Evening news was one of the first instances in which content became attached to a facet of everyday life, nestled like a parasite. At least with a newspaper one can read it as one likes when one likes. Our consumption of it was at least bounded by everyday living. Something like television news, on the other hand, reverses the polarity of content consumption. It allows it to pattern the everyday. This idea has been extended to everywhere one can see the news. Newspapers or breakfast news for the morning, radio for the commute to work — everywhere news media is vying for a slice of your everyday life to which you can make it a part of. The culmination of this is the smart phone. How often do we ever consume a meal, ride the train or transition from one mundane task to the other without taking a moment to cast an eye across a bottomless feed?

Content takes us out of the world around us. An immediate or common understanding of the everyday world — which we all access and author in our everyday lives — is that which matters the most to us and way we lead our lives. Incidentally, it is this everyday commonality which news media is so intent on absolving us of. It denies the existence of a common world.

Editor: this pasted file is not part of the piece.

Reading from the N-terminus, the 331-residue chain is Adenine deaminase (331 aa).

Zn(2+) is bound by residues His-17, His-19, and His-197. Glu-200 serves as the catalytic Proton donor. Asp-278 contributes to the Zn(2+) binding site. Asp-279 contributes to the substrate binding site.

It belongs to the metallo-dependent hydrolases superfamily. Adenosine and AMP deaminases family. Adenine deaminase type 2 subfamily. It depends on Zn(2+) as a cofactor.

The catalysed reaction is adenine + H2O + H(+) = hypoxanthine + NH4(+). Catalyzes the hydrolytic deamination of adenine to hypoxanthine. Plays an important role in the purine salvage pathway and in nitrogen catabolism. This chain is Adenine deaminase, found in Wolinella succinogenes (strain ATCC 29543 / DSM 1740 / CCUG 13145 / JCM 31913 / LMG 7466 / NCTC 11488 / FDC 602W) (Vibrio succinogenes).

This world denial is crucial to the nexus of liberal ideology. Take the presidential debates for instance. The candidates in these debates wage a war against the very idea of objective reality. Almost no statistics or empirical facts are employed. There is not even a discussion of concrete policy. Manufactured slogans are cherry picked by a PR team and tossed around in speeches without any context. There is not attempt at making an argument, no move to win the undecided over to their side. The basic formula is: candidate A says, “the truth is X”, and candidate B counters by saying “no, the truth is Y”. The presence of a common world which affects the lives of both candidates and their voters is never acknowledged in this process. It is explicitly denied.

The reason why candidates can win an electoral campaign without so much as acknowledging a common world is because media is employed to deny the inter-subjectivity of living and atomise our perceptions of shared phenomena. Once common sense has been sufficiently fragmented (and everyone is alienated from their everyday lives) all a politician need do is draw on the fictional reality the media has spun for them. When a candidate makes a truth statement — “the world is X” — all that is required for the truth of the statement to hold is that the media has cultivated a demographic of sufficient enough size which shares that view. The truth is not demonstrable by correspondence to common sense but correspondence to artificial perceptions. The proof of a statement is thus contained directly within the statement itself.